The British Crown struck in New York, 1960

A Crown was struck to celebrate the British Exhibition in New York in 1960.

1960 Crown reverse

The Royal Mint had a stand at the New York Exhibition on which they were demonstrating coins being struck. The coin was the 1960 crown (or Five Shilings) that had been designed for the occasion. The 70,000 coins actually made at the exhibition were made using a polished die at “prooflike” quality. At the end of the Exhibition all of the unsold ones were bagged up and sent back to Britain – this is why it’s difficult to obtain a pristine specimen without bagmarks. An Uncirculated Crown (with a lot of bagmarks) can currently be had for around 25 pounds sterling (which is exactly 100 times the face value when you think about it)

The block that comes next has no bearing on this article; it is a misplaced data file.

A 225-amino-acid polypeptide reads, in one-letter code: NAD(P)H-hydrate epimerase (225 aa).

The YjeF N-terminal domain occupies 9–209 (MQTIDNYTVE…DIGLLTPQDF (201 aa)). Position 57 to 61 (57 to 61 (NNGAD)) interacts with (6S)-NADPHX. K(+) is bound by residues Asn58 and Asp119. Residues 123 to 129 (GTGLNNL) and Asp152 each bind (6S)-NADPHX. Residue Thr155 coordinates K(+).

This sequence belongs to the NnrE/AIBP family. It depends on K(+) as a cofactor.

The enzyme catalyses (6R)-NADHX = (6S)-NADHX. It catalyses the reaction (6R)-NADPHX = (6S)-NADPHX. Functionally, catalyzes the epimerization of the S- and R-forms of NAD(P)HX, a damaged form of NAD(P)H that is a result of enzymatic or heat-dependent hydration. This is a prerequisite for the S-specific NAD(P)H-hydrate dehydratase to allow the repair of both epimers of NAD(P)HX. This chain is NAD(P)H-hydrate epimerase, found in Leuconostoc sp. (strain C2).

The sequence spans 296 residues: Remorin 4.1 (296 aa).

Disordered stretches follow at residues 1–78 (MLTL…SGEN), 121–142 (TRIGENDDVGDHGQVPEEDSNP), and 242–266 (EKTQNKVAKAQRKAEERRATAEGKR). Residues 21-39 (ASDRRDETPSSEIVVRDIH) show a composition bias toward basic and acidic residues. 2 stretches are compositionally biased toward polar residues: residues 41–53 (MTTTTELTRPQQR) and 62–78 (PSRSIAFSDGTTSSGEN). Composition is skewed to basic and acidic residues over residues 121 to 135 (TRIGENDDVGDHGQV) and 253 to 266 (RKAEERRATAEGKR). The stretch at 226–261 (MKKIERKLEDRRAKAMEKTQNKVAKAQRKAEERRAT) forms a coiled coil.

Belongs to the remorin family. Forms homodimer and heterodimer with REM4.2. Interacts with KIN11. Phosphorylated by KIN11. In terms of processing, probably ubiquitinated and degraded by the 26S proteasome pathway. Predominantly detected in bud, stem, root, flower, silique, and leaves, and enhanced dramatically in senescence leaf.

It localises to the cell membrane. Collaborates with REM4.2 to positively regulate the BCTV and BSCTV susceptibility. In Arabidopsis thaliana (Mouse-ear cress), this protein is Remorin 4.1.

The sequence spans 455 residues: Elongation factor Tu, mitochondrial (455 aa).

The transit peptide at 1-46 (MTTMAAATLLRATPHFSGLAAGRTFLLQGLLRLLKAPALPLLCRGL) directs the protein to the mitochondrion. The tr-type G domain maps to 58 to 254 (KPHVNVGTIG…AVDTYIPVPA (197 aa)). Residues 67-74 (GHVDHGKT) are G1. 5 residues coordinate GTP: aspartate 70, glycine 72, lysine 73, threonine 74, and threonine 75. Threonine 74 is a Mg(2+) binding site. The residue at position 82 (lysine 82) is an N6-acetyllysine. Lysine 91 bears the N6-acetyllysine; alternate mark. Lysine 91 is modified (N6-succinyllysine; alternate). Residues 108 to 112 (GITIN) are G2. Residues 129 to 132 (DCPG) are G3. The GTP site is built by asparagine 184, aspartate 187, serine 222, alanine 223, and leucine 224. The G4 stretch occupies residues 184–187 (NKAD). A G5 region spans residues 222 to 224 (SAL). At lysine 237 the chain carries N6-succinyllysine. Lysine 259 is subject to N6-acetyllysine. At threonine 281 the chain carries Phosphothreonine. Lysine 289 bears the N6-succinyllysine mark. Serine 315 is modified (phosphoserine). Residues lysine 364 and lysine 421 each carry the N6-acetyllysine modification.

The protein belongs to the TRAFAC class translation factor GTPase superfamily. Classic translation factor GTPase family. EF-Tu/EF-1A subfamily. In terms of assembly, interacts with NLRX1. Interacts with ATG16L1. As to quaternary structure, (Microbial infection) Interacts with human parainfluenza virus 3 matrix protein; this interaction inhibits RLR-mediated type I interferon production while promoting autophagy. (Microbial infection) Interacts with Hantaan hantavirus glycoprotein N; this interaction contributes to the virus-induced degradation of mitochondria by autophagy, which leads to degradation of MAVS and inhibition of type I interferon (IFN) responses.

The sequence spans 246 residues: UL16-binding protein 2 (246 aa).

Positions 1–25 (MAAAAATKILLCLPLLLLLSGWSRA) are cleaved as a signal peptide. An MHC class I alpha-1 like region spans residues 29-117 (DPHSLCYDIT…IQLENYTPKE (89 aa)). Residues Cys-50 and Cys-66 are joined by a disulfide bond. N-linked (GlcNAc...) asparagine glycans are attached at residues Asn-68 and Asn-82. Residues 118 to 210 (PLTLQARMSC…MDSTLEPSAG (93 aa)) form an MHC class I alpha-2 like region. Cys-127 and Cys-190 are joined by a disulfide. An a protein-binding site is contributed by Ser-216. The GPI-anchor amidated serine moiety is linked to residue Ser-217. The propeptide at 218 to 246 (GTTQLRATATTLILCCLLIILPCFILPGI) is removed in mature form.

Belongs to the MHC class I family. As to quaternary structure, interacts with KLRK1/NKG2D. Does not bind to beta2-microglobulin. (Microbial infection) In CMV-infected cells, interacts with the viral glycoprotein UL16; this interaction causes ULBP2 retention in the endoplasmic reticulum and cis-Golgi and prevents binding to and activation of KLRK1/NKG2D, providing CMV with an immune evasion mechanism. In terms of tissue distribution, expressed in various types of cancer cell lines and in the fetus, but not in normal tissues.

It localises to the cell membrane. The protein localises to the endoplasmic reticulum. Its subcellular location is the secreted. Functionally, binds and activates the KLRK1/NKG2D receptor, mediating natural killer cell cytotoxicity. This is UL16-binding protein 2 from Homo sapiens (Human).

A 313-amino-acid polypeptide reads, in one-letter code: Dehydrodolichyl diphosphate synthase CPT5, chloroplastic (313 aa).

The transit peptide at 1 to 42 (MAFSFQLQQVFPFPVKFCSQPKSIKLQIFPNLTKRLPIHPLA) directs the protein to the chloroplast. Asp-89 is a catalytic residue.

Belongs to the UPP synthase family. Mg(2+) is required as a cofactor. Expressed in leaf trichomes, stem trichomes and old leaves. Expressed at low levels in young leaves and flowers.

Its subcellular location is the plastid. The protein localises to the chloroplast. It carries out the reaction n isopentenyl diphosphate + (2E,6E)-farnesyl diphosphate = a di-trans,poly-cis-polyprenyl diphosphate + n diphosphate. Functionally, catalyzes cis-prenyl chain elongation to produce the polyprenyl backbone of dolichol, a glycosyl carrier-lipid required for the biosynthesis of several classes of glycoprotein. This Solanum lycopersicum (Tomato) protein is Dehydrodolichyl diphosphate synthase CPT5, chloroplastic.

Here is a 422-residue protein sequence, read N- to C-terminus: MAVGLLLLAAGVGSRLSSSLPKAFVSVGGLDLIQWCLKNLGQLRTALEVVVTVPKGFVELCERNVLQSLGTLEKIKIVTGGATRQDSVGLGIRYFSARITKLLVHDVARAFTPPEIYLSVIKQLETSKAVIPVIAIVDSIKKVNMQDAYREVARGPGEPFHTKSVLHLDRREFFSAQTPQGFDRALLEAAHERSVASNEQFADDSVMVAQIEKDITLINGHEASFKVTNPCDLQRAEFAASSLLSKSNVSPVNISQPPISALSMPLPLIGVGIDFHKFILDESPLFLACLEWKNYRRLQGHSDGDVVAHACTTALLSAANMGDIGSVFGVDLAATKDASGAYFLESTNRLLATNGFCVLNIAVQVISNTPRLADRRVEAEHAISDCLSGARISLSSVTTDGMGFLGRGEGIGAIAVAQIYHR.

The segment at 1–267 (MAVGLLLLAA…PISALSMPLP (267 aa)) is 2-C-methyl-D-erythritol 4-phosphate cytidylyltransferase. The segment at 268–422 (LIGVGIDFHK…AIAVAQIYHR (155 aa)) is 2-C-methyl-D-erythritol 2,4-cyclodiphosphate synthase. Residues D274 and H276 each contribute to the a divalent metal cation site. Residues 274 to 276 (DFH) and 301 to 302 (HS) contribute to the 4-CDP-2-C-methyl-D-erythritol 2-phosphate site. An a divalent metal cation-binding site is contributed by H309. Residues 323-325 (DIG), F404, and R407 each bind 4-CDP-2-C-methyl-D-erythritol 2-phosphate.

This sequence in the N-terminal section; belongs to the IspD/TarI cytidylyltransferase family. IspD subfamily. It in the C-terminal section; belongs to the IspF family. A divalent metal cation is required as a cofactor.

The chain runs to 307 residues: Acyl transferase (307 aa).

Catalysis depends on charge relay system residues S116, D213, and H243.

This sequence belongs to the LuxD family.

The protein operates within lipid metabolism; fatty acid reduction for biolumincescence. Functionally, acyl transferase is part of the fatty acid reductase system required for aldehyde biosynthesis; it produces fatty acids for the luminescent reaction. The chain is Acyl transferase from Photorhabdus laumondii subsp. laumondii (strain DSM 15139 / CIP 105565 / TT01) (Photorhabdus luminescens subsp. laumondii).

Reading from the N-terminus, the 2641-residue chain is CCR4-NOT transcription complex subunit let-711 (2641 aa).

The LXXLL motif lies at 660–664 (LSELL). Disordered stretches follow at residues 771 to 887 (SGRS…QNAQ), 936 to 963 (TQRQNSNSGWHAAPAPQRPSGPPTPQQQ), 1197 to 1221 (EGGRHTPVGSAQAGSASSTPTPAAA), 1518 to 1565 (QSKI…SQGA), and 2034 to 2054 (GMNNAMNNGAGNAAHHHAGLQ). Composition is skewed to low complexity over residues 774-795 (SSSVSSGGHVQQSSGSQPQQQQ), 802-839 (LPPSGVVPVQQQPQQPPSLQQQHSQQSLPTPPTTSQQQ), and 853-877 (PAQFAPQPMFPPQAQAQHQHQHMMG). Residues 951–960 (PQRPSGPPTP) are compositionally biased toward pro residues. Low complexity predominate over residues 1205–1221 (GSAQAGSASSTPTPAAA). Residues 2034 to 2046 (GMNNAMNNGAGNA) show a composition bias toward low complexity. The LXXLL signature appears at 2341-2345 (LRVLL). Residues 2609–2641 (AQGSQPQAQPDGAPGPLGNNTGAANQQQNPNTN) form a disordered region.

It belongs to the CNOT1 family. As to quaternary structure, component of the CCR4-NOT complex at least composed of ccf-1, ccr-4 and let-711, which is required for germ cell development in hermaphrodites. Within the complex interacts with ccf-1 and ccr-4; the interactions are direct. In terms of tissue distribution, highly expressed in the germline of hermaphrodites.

The four national shields of the United Kingdom on the reverse are interspersed with the national flowers: Rose, Thistle, Leek and Shamrock for England, Scotland, Wales and Northern Ireland.

1960 Crown Elizabeth II

This is the first time that the effigy of Queen Elizabeth II had appeared on a crown (in her coronation year 1953 she was portrayed on horseback).

Images and information thank you Chard

About Julian Ticehurst

Curiouser and curiouser

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